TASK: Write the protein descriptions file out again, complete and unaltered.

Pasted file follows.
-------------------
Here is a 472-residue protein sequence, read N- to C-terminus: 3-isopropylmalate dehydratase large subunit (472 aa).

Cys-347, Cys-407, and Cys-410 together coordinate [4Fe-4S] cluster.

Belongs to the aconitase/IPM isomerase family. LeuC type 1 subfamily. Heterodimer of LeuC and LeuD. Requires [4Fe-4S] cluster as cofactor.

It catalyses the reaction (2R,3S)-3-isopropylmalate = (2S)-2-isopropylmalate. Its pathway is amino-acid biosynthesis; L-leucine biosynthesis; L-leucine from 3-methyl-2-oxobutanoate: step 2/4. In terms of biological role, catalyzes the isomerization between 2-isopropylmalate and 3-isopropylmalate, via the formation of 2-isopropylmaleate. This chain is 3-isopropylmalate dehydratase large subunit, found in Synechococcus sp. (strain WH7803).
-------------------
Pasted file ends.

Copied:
Here is a 472-residue protein sequence, read N- to C-terminus: 3-isopropylmalate dehydratase large subunit (472 aa).

Cys-347, Cys-407, and Cys-410 together coordinate [4Fe-4S] cluster.

Belongs to the aconitase/IPM isomerase family. LeuC type 1 subfamily. Heterodimer of LeuC and LeuD. Requires [4Fe-4S] cluster as cofactor.

It catalyses the reaction (2R,3S)-3-isopropylmalate = (2S)-2-isopropylmalate. Its pathway is amino-acid biosynthesis; L-leucine biosynthesis; L-leucine from 3-methyl-2-oxobutanoate: step 2/4. In terms of biological role, catalyzes the isomerization between 2-isopropylmalate and 3-isopropylmalate, via the formation of 2-isopropylmaleate. This chain is 3-isopropylmalate dehydratase large subunit, found in Synechococcus sp. (strain WH7803).